Cost cutting is vital for survival, says BA chief
Tuesday 14 July 2009
The boss of British Airways today spelled out his determination to achieve a "fundamental" change to employment costs as he warned that the airline was in the "eye of the storm", battling against the recession.
Chief executive Willie Walsh told the company's annual meeting in London that he wanted to achieve 3,700 job losses by next March on top of 2,500 which have gone since last summer.
"There is no point trying to skirt around the fact that we need a fundamental and structural change to our employee cost base.
"These changes are essential to our short-term survival and, more importantly, to our long-term viability."
Mr Walsh said talks, which are continuing with trade unions to achieve the job losses and agree a pay freeze, were delivering some "very positive" results but he warned unions that he was not exaggerating the difficulties BA faces.
"We have pulled no punches. It is essential for our short-term survival and long-term viability that we secure permanent change in our employee costs."
BA chairman Martin Broughton said the aviation industry was facing the biggest crisis it had ever known and he warned that the market for premium air travel may never fully recover.
He told shareholders that BA made an operating loss of more £300 million in the final quarter of the last financial year, the worst quarterly result in its history.
"This is no ordinary aviation downturn. This is no cyclical swing that will automatically turn up again."
Mr Broughton also warned that the deficit in BA's pension funds is likely to have worsened by more than £1 billion in the last year.
The company has paid £1.8 billion into its two pension schemes in the past three years - more than its profits.
"The deficits remain huge and, in the current climate, the company will not be able to afford to increase its own contribution."
Despite BA's financial problems, Mr Broughton said the company remained opposed to state aid for airlines and took a swipe at Virgin boss Richard Branson, who had raised the issue recently.
"We should not be too critical of Richard Branson. After all, he is rather worried about his own airline and he knows quite a lot about subsidies because he's been welcoming them into his train operations for years."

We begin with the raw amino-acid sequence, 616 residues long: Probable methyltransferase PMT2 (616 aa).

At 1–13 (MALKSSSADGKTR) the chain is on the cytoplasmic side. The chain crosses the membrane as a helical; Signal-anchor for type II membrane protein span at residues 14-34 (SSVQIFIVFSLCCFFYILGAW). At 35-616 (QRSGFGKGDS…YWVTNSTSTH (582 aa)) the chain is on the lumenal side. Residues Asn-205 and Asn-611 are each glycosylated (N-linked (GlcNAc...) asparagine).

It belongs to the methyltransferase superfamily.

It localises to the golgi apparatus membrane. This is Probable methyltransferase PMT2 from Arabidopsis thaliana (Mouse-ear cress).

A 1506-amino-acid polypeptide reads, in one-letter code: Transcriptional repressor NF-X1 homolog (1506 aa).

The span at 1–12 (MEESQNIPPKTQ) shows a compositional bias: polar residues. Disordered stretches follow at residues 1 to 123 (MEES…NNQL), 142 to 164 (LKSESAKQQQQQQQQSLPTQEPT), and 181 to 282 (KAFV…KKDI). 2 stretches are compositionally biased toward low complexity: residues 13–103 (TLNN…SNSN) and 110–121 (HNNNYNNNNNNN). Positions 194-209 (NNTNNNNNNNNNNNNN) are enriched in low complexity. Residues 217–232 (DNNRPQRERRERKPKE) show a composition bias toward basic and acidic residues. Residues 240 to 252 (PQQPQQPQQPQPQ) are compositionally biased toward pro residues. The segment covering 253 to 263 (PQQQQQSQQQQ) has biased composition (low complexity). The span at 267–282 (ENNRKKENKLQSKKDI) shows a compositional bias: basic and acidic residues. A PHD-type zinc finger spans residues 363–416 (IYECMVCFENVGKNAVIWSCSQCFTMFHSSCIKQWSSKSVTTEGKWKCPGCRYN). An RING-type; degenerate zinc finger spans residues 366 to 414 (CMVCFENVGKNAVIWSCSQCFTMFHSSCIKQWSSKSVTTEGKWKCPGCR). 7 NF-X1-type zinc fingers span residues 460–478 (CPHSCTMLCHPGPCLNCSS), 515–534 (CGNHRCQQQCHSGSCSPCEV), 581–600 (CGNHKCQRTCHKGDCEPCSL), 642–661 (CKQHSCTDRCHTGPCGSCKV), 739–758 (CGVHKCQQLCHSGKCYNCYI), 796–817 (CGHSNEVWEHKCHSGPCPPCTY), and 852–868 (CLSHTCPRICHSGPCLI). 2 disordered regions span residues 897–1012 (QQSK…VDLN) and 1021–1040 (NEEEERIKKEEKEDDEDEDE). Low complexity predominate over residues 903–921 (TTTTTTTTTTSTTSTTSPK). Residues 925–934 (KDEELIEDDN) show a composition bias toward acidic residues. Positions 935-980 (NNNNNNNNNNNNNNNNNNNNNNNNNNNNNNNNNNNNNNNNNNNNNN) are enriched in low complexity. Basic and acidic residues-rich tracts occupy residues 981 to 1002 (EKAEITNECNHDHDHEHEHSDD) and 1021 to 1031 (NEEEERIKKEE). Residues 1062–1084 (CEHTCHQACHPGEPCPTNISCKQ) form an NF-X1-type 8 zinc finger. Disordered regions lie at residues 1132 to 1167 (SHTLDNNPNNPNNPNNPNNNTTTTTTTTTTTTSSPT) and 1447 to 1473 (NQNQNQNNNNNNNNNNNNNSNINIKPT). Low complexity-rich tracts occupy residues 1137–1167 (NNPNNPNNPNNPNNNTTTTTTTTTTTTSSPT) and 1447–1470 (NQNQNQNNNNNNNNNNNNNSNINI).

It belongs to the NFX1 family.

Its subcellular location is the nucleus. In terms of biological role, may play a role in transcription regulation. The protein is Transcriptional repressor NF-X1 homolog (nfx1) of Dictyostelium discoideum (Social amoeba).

- 1 Rihanna 'nude pictures' claims emerge on 4Chan as hacking scandal continues
- 2 Cyclist in Russia narrowly misses being hit by car and lorry
- 3 'F*ck it, I quit': KTVA reporter Charlo Greene quits live on air in spectacular fashion
- 4 What are your fingerprint words?
- 5 Gary Lineker involved in Twitter row after presenter rubbishes claims he will be warned by BBC over foul-mouthed tweets
Rihanna 'nude pictures' claims emerge on 4Chan as hacking scandal continues
Kim Kardashian 'nude photos' leaked on 4chan weeks after Jennifer Lawrence scandal
'F*ck it, I quit': KTVA reporter Charlo Greene quits live on air in spectacular fashion
Jennifer Lawrence: Leaked 4Chan sex video branded 'fake' by users
Jennifer Lawrence 'naked sex video' will be leaked next, threatens 4Chan celebrity photo hacker
Scotland could still declare independence – even without referendum, says Alex Salmond
Scottish referendum results: Cross-party consensus collapses amid Tory-Labour spat on the 'English question'
Hilary Mantel 'should be investigated by police' over Margaret Thatcher assassination story, says Lord Bell
Scottish independence: David Cameron is becoming the 'George Bush of Britain'
Plebgate MP Andrew Mitchell called officer a 'little s**t', claim court documents 'exposing ex-Chief Whip's 'record of abusing police'
Archbishop of Canterbury admits doubts about existence of God
iJobs Money & Business
£65000 Per Annum Benefits + bonus: Clearwater People Solutions Ltd: If you are...
£20000 - £25000 per annum + OTE £40,000: SThree: SThree are a global FTSE 250 ...
£20000 - £25000 per annum + OTE £40000: SThree: As a Recruitment Consultant, y...
£20000 - £25000 per annum + OTE £40,000: SThree: SThree Group have been well e...